Harmonia axyridis has been introduced as a biological control agent in Europe and the USA. Since its introduction, it has established and spread, and it is now regarded as an invasive alien species. It has been suggested that intraguild predation is especially important for the invasion success of H. axyridis. The aim of this study was to compare the intraguild predation behaviour of three ladybird species (Coccinella septempunctata, Adalia bipunctata, and H. axyridis). Predation behaviour was investigated in semi-field experiments on small lime trees (Tilia platyphyllos). Two fourth-instar larvae placed on a tree rarely made contact during 3-hour observations. When placed together on a single leaf in 23%-43% of the observations at least one contact was made. Of those contacts 0%-27% resulted in an attack. Harmonia axyridis attacked mostly heterospecifics, while A. bipunctata and C. septempunctata attacked heterospecifics as often as conspecifics. In comparison with A. bipunctata and C. septempunctata, H. axyridis was the most successful intraguild predator as it won 86% and 44% of heterospecific battles against A. bipunctata and C. septempunctata respectively, whilst A. bipunctata won none of the heterospecific battles and C. septempunctata won only the heterospecific battles against A. bipunctata. Coccinella septempunctata dropped from a leaf earlier and more often than the other two species but was in some cases able to return to the tree, especially under cloudy conditions. The frequency with which a species dropped did not depend on the species the larva was paired with. The results of these semi-field experiments confirm that H. axyridis is a strong intraguild predator as a consequence of its aggressiveness and good defence against predation from heterospecific species. The fact that H. axyridis is such a strong intraguild predator helps to explain its successful establishment as invasive alien species in Europe and the USA.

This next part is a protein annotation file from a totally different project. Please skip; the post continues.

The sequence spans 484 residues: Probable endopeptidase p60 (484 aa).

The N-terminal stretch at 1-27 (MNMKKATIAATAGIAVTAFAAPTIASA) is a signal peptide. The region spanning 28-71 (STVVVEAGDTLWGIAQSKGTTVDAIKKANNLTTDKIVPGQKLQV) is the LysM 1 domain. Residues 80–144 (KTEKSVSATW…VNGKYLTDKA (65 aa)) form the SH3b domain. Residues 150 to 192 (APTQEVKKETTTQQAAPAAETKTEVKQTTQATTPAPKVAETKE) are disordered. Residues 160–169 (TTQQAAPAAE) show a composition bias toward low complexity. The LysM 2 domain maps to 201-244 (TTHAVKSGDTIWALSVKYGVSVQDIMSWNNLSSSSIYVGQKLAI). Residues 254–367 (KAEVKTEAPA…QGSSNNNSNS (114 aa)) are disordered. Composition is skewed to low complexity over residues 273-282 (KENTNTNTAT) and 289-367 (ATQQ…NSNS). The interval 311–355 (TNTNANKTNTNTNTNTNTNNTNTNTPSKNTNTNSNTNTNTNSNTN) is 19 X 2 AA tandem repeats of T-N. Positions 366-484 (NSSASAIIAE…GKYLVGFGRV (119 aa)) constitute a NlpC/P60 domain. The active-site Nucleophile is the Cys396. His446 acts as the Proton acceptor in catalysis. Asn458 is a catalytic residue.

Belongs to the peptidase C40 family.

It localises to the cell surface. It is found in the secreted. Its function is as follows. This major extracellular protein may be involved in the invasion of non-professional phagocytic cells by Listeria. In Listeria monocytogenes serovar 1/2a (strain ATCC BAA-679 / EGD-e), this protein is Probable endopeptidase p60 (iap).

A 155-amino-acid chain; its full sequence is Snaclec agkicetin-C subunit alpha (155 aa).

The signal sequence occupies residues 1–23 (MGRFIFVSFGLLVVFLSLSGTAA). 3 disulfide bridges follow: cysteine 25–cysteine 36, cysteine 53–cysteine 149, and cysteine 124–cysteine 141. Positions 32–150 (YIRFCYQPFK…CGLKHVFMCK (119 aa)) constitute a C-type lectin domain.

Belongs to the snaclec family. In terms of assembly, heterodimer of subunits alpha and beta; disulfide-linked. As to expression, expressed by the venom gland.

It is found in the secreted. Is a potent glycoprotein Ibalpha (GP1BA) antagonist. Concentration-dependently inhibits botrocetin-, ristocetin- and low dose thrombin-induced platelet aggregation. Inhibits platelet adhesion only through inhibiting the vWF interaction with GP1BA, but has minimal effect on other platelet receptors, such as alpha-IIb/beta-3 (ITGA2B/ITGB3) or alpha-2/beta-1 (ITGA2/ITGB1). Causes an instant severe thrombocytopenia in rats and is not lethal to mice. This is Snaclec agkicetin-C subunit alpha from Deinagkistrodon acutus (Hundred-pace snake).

Linden flower is a wildly used plant material among patients in the treatment of common cold symptoms and mucosa inflammations. However, the structure and bioactivity of flavan-3-ol derivatives present in infusions from flowers of Tilia cordata have not been studied so far. The aim of current study was to isolate and identify main procyanidins present in the flowers of small-leaved lime and to evaluate their influence on the inflammatory response of human neutrophils ex vivo. The chemical structure of isolated compounds was established by 1D and 2D NMR experiments. The bioactivity of obtained compounds was tested in human neutrophils model. Cytotoxicity and influence of compounds on apoptosis was established by flow cytometry. The levels of produced cytokines were established ELISA after stimulation with lipopolysaccharide (LPS). The inhibition of the production of reactive oxygen species was checked by luminol dependent chemiluminescence method after N-formylmethionyl-leucyl-phenylalanine (f-MLP) induction. The phytochemical work resulted in the isolation of 10 compounds. Compounds were identified as oligomeric procyanidins and their precursor epicatechin. The potential anti-inflammatory activity of compounds was evaluated in the concentration range 5-20 μM. All compounds were able to decrease the production of ROS from f-MLP-stimulated neutrophils. Most of compounds were able to inhibit the LPS-induced release of IL-8. Some trimeric and tetrameric derivatives were also able to decrease the production of MIP-1β. Obtained results partially support the traditional usage of infusion from lime flowers in the treatment of symptoms of inflammation and irritation of mucosa in common cold, pharyngitis and tonsillitis.